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Bill would drop ‘disturbing schools’ charge for students

COLUMBIA, S.C. (AP) — Supporters of a bill removing law enforcement officers’ ability to arrest students for “disturbing schools” said Thursday that the charge criminalizes ordinary misbehavior and puts kids on a path to prison.
But Solicitor Barry Barnette and the South Carolina Sheriffs’ Association countered that arrests are sometimes necessary, and the charge should remain an option for officers.
It’s a lesser offense than other possibilities such as disorderly conduct or — when fights occur — assault and battery, Jarrod Bruder, executive director of the sheriffs’ group, wrote in a letter read at a hearing on the bill.
Its chances this year are slim. The House subcommittee postponed voting.
“I wish it was a perfect world where children were well-behaved, but it’s not that way,” said Barnette, chief prosecutor for Spartanburg and Cherokee counties and a former teacher in Greenville County. “We have to have discipline in schools.”
While arguing that officers need the discretion, Barnette said “obviously in Spring Valley, discretion was poorly used.”
He was referring to the Richland County officer videotaped last October yanking a Spring Valley High School student from her desk and throwing her to the floor. Deputy Ben Fields was called to the classroom after the teen refused to stop using her cellphone and would not leave the classroom for a teacher or administrator.
The then-16-year-old was charged with disturbing schools. Barnette noted the officer was swiftly fired.
The video prompted questions about when police officers should get involved with classroom discipline.
Rep. Mia McLeod said her proposal restores the “disturbing schools” law to its original intent as approved in 1919 — to protect students from outside agitators. School administrators and teachers, not police, should handle student discipline, she said.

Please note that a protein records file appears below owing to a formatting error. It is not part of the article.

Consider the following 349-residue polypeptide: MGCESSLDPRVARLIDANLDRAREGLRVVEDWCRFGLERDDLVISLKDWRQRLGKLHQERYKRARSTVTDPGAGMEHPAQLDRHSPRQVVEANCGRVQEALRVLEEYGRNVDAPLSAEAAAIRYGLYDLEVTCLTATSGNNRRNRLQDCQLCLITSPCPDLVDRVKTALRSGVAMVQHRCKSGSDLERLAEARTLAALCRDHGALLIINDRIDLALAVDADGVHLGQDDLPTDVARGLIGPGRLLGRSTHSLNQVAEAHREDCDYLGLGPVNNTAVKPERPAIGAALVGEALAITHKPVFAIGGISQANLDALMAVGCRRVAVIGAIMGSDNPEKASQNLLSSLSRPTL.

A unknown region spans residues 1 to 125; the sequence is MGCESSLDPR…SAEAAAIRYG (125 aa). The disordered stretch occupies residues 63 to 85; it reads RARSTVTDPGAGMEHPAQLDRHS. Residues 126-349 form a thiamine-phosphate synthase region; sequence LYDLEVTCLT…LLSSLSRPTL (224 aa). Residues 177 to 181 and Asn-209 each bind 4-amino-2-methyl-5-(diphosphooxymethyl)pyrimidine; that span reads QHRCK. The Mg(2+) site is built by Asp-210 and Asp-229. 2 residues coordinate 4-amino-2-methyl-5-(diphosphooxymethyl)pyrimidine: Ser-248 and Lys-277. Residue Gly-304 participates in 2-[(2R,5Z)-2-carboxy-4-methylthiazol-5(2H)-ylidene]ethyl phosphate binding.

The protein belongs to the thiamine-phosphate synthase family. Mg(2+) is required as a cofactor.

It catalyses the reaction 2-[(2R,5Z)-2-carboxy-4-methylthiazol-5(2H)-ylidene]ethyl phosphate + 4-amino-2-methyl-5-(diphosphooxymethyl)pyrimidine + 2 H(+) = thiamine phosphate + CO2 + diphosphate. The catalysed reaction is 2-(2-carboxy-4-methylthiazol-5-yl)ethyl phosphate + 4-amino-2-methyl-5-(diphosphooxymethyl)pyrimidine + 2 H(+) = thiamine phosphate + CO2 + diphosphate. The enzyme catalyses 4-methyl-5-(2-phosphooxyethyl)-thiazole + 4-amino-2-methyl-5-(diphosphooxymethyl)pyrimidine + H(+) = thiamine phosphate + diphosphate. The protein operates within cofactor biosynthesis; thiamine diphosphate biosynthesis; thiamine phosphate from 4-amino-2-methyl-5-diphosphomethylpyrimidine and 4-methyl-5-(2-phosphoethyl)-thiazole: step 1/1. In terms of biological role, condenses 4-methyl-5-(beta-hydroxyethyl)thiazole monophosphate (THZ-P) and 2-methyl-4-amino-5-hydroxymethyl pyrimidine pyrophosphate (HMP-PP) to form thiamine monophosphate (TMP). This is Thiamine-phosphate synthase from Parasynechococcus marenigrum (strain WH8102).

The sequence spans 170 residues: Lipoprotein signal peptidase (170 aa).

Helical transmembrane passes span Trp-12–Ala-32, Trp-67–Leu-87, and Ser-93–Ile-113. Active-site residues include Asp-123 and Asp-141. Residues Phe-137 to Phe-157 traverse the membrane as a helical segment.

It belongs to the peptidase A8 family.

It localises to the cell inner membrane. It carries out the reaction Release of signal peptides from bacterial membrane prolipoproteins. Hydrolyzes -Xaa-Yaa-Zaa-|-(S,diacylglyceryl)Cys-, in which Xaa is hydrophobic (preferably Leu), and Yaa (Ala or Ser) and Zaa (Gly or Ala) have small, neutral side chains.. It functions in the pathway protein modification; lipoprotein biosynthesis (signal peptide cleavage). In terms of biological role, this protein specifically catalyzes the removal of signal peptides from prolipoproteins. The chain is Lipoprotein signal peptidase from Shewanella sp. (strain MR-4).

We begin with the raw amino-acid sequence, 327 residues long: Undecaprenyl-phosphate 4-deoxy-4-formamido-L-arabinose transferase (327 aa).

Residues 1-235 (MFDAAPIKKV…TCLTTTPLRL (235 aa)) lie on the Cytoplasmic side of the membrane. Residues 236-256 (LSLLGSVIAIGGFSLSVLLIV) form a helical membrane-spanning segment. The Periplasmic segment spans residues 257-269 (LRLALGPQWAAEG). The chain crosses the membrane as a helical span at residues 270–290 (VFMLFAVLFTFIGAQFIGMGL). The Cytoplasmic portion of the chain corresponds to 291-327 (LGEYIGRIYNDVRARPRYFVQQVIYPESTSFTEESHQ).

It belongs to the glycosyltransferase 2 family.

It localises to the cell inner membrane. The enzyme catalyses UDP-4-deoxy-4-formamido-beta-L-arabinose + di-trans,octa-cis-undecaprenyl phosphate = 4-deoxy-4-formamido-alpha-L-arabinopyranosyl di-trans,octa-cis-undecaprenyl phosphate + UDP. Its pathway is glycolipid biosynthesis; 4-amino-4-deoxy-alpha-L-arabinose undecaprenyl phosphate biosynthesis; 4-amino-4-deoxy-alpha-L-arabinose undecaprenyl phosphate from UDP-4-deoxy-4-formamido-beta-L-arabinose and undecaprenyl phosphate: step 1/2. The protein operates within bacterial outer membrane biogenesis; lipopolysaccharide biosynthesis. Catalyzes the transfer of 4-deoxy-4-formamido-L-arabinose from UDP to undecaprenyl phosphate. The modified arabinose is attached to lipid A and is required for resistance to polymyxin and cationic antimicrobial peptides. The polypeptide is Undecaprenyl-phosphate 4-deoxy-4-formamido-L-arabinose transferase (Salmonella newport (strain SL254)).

“I’m not sure how the law morphed into an opportunity for law enforcement to be called in to deal with typical classroom behavior, but at some point it did,” said McLeod, D-Columbia. “If refusing to put your cellphone up is criminal behavior, we’d all be arrested.”
Under her bill, only those who are not enrolled in a school could be charged with disturbing it. That includes suspended or expelled students who return to cause trouble.
The proposal defines the behavior that can result in the charge, such as threatening physical harm, starting a fight on school grounds and entering school property without permission. It also increases maximum penalties for the misdemeanor from 90 days to one year in county jail.
But even supporters didn’t like the bill wholly as written. Several asked for penalties to stay the same.
Aleksandra Chauhan, a public defender in Richland County, said it’s normal for teens to misbehave and schools must address discipline differently.
“Once children come in to the criminal system, they remain in the criminal system. Simply putting handcuffs on children’s hands has a great impact on them,” she said. “We are doing a great damage to children for overcriminalizing behavior.”
Rep. Chris Murphy, R-North Charleston, asked Chauhan why it’s the job of public schools to teach proper behavior.
“Sometimes we have to quit blaming the schools for everything,” he said. “The burden in my house is with mama and daddy.”

One comment

  1. While police involvement is certainly necessary in extreme conditions, schools should create proactive management programs to minimize disruptive behavior.

    Specializing in classroom management for four decades, I have training / coaching a few thousand educators to implement preventative behavioral techniques that foster learning appropriate school conduct. Too many schools rely on the ‘threat’ of punishment to control students, but this implies that parents have failed their responsibility. Without a respect for authority, students quickly manipulate school policies to gain attention and power, which will NOT be eliminated by detentions, suspensions, and ultimately police.

    Schools must ‘teach’ how to behave instead of using deterrents to prevent misbehavior. This requires training / mentoring staff, a weakness across all school districts.

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